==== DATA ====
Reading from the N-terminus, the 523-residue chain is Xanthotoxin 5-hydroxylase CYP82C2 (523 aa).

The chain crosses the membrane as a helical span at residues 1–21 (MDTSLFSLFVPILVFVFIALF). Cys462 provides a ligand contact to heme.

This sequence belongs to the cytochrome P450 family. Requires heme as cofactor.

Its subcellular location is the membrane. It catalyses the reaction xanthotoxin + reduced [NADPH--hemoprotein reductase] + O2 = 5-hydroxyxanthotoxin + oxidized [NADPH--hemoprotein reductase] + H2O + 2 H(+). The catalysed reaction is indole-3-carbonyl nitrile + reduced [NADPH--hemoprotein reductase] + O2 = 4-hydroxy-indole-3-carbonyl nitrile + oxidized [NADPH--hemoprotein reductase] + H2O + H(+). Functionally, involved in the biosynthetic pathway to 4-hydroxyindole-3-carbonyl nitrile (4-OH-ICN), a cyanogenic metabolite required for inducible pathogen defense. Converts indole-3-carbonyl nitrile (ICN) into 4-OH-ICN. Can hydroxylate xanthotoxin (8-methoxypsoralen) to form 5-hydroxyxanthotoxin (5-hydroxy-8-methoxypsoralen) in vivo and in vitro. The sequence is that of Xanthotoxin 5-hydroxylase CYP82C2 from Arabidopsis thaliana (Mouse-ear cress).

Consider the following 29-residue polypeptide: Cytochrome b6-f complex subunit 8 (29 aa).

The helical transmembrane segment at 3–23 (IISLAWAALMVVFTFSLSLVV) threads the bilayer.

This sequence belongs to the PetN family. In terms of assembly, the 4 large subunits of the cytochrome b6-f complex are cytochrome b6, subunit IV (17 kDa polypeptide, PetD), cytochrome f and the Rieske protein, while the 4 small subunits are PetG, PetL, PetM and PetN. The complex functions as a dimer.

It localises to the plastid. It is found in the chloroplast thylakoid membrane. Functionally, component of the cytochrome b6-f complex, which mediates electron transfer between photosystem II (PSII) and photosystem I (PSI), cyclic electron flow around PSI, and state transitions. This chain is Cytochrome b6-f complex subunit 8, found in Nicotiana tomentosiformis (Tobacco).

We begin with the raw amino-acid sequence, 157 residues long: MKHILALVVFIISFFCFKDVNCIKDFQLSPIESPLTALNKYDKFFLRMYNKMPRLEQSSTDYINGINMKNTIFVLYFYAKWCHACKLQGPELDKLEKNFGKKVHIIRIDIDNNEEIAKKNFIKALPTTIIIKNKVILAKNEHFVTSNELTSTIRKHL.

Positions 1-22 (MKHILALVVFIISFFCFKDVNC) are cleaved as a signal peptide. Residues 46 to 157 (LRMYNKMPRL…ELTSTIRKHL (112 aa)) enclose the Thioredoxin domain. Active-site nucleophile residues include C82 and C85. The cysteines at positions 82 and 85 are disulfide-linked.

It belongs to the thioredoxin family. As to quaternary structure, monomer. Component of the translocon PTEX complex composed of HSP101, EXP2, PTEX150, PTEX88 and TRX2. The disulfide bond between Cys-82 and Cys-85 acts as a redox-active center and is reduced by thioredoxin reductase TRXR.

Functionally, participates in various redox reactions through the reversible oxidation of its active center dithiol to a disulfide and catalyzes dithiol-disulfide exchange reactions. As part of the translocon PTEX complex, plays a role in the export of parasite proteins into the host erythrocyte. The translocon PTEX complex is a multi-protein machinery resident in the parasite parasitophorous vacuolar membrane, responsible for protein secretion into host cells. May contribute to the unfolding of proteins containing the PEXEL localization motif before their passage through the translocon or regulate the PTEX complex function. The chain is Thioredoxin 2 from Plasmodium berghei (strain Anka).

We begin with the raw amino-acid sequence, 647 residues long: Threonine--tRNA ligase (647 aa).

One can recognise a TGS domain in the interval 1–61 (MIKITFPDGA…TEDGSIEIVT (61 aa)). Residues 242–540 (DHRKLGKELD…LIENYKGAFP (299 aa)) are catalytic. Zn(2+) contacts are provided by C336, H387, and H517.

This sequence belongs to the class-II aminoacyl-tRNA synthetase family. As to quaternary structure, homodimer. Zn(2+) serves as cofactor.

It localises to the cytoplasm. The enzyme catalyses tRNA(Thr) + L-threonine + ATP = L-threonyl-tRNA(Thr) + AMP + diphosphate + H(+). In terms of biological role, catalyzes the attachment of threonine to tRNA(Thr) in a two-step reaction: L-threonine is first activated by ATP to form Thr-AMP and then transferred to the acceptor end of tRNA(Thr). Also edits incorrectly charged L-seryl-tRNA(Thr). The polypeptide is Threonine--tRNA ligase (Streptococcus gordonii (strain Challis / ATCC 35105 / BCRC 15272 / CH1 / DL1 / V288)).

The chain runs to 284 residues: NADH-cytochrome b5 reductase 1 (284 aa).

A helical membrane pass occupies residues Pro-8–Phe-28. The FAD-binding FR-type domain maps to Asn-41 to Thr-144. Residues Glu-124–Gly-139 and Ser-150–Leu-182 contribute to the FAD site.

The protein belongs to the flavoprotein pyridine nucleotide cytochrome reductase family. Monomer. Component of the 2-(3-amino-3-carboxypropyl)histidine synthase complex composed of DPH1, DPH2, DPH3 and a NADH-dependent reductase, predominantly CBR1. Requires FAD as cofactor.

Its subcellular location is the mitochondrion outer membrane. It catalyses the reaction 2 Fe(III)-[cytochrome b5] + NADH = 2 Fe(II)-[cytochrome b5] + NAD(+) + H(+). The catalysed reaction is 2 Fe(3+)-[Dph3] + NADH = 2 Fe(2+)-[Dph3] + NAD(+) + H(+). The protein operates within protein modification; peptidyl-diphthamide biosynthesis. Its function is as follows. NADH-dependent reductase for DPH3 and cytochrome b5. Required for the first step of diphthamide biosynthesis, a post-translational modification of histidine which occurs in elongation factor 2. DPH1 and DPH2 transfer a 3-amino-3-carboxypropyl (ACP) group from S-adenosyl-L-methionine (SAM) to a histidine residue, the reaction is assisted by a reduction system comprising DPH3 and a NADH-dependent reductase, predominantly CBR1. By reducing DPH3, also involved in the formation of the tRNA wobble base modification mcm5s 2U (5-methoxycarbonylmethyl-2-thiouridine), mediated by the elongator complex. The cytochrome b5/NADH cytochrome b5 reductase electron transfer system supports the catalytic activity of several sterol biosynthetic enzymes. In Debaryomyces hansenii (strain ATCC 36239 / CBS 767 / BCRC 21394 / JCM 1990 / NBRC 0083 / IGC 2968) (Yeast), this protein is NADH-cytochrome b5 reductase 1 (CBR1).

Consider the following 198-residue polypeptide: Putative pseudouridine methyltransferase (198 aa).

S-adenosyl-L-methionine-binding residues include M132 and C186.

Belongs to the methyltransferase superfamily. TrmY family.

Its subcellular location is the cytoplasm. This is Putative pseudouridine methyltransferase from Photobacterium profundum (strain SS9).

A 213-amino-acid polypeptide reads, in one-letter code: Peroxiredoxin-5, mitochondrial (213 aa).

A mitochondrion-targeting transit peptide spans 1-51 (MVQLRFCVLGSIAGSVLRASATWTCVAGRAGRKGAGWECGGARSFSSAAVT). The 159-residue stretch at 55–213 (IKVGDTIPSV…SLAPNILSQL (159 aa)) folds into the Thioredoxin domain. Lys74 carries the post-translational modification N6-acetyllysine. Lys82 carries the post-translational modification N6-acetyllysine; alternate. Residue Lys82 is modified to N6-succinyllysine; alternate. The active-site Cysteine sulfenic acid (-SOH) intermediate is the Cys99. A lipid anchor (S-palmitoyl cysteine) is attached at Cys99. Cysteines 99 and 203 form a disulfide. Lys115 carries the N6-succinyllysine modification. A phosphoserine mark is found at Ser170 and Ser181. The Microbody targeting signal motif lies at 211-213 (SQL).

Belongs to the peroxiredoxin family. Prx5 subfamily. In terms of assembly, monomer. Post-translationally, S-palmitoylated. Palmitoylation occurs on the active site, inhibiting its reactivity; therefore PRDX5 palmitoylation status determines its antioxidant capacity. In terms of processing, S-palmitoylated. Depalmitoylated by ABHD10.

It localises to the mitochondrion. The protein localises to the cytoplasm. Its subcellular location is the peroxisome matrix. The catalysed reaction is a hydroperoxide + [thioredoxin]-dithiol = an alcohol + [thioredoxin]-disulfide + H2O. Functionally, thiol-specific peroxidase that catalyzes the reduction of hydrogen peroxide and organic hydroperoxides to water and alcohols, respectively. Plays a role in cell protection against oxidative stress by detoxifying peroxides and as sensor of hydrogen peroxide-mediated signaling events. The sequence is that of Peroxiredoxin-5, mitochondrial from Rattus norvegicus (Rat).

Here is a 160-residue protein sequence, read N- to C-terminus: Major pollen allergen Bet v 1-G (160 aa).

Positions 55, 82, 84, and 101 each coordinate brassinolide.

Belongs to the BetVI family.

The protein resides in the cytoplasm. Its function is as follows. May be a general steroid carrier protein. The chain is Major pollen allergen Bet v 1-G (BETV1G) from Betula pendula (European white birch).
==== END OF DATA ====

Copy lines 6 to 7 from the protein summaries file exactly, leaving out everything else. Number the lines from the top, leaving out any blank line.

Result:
The helical transmembrane segment at 3–23 (IISLAWAALMVVFTFSLSLVV) threads the bilayer.

This sequence belongs to the PetN family. In terms of assembly, the 4 large subunits of the cytochrome b6-f complex are cytochrome b6, subunit IV (17 kDa polypeptide, PetD), cytochrome f and the Rieske protein, while the 4 small subunits are PetG, PetL, PetM and PetN. The complex functions as a dimer.